gms | German Medical Science

102. Jahrestagung der DOG

Deutsche Ophthalmologische Gesellschaft e. V.

23. bis 26.09.2004, Berlin

Cyclosporinmonitoring in patients with chronic uveitis

Meeting Abstract

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  • corresponding author S. Schmidt - Department of Ophthalmology, Universitätsmedizin Berlin, Charité, Campus Virchow
  • U. Pleyer - Department of Ophthalmology, Universitätsmedizin Berlin, Charité, Campus Virchow

Evidenzbasierte Medizin - Anspruch und Wirklichkeit. 102. Jahrestagung der Deutschen Ophthalmologischen Gesellschaft. Berlin, 23.-26.09.2004. Düsseldorf, Köln: German Medical Science; 2004. Doc04dogFR.16.09

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Veröffentlicht: 22. September 2004

© 2004 Schmidt et al.
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Cyclosporine (CsA), is a widely used immunomodulatory drug, that is effective in the treatment of sight-threatening posterior uveitis. Whereas treatment with CsA has considerably improved the visual prognosis of uveitis patients, the therapeutic benefits of CsA are partially outweighed by its adverse effects, most notably nephrotoxicity and hypertension. In addition, the variable absorption of CsA and inability to define the optimal drug level (optimal efficacy with minimal toxicity) has been a problem in routine therapeutic drug monitoring. Recently, CsA 2-hour postdose level (C2) monitoring has been recommended as the most sensitive assay and predictor of clinical outcome in transplantation. Since little information is available on C2 monitoring in autoimmune disorders, we prospectively investigated its value in endogenous uveitis.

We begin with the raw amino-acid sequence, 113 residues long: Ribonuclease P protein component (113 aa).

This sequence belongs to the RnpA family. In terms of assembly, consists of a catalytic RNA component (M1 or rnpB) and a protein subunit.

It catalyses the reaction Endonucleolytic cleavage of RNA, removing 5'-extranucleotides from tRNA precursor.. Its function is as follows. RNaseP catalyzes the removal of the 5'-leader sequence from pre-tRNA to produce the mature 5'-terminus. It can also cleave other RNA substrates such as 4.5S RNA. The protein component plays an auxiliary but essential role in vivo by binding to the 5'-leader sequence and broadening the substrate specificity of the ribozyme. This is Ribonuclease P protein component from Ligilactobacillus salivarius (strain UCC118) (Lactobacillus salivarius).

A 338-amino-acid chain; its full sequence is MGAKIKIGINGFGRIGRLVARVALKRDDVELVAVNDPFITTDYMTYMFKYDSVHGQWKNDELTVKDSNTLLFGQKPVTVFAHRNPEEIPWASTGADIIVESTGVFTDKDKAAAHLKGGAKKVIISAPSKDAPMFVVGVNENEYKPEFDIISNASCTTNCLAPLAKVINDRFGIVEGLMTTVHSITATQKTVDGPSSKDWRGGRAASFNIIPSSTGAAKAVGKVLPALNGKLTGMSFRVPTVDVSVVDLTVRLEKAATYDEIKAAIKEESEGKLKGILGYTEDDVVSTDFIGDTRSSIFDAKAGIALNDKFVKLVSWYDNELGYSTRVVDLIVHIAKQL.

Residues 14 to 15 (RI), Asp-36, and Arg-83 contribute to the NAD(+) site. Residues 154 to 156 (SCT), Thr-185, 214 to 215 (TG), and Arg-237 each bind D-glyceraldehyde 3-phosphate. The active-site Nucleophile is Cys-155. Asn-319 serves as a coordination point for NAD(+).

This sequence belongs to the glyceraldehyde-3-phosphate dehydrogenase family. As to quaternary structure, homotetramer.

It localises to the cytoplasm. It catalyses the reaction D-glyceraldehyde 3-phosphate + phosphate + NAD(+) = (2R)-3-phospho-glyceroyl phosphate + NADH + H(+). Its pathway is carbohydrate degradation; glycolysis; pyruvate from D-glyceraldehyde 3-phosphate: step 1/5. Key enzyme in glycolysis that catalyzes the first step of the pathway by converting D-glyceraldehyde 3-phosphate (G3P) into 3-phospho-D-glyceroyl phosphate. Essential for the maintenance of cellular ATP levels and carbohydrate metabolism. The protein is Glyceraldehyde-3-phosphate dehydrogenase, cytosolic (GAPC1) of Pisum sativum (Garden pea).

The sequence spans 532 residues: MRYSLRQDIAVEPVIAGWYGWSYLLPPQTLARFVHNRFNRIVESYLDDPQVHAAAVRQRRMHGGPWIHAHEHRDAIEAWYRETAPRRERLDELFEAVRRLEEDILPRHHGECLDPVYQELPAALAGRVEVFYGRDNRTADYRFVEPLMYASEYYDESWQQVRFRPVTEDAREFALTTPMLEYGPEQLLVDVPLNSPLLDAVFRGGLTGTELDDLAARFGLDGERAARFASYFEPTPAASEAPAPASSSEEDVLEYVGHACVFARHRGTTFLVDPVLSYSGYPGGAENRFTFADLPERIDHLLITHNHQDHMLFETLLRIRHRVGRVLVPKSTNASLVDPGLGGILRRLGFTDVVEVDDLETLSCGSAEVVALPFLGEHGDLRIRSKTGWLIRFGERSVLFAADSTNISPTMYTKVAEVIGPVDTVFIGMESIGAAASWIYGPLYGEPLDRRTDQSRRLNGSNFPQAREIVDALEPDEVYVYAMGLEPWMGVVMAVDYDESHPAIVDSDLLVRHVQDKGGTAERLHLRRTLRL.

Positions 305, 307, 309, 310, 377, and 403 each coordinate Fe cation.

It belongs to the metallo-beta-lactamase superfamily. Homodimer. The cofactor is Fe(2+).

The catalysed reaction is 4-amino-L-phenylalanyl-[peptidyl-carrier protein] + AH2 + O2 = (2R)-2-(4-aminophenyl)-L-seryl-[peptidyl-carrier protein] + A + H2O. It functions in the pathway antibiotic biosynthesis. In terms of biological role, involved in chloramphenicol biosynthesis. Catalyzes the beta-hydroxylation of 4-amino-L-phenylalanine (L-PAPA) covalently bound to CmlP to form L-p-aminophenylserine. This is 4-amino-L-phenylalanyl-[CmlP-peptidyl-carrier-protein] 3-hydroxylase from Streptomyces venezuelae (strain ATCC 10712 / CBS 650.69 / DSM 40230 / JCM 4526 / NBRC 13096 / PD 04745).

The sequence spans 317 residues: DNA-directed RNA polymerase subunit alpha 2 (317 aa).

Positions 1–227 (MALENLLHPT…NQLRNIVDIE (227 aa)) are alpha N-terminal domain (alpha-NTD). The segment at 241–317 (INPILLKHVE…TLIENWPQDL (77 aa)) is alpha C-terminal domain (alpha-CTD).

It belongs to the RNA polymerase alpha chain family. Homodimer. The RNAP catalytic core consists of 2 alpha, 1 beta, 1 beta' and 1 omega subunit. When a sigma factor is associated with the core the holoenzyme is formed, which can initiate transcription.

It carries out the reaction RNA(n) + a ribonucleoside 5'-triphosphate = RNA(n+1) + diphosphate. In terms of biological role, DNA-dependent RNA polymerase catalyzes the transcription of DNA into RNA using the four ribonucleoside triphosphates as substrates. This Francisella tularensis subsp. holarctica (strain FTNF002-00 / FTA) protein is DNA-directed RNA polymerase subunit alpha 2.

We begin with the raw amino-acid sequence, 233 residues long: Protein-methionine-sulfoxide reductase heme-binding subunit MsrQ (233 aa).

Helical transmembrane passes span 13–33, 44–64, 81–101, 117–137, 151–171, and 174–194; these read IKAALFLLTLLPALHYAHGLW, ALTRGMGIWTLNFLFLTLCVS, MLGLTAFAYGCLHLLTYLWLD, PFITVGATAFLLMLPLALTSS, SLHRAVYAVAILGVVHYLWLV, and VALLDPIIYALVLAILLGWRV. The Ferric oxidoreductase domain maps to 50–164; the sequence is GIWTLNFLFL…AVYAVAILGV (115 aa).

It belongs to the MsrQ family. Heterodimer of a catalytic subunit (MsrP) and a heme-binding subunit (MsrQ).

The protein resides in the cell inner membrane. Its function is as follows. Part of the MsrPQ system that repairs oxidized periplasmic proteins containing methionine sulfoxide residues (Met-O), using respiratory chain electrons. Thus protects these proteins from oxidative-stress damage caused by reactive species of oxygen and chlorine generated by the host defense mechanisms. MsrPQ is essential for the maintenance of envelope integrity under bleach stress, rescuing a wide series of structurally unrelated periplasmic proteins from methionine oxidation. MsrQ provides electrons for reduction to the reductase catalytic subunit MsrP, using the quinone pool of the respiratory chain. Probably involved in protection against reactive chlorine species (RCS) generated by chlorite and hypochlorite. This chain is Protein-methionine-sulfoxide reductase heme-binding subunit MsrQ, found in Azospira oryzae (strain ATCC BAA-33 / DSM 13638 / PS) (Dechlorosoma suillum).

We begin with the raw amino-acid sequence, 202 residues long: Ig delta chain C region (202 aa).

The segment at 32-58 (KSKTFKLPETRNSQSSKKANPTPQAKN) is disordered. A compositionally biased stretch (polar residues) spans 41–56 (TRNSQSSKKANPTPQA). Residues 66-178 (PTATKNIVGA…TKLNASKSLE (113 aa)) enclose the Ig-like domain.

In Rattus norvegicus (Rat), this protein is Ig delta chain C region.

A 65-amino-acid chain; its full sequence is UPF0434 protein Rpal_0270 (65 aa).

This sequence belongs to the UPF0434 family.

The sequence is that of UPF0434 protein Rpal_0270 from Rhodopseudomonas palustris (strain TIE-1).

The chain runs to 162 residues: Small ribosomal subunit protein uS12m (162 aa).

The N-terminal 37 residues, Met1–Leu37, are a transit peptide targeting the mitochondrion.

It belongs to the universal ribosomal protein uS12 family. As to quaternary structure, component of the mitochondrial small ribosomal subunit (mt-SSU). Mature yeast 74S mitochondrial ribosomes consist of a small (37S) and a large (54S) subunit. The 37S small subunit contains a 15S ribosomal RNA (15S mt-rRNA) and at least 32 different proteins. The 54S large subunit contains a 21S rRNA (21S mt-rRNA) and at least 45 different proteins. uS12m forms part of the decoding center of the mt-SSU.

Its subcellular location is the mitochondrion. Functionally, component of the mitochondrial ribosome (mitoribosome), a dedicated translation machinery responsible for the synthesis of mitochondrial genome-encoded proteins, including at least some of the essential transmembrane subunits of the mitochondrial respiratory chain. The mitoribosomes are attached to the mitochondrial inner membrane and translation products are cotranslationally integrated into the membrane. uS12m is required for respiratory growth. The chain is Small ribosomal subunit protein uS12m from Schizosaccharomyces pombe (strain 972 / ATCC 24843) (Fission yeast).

Calculations and clinica follow-up are based on 11 individual concentration time profiles after oral administration of CsA to uveitis patients who had been included into an ongoing prospective clinical trial. CsA measurements were performed by monoclonal immunoassay and C2- and C0-CsA levels correlated with safety and efficacy drug levels.


A high intra-patient and inter-patient variability was observed regarding the C0 values depending on several factors including comedication and intestinal resorption. In contrast, C2 values corresponded to control of intraocular inflammation.


C2 monitoring offers a simple and accurate alternative for clinical monitoring of CsA.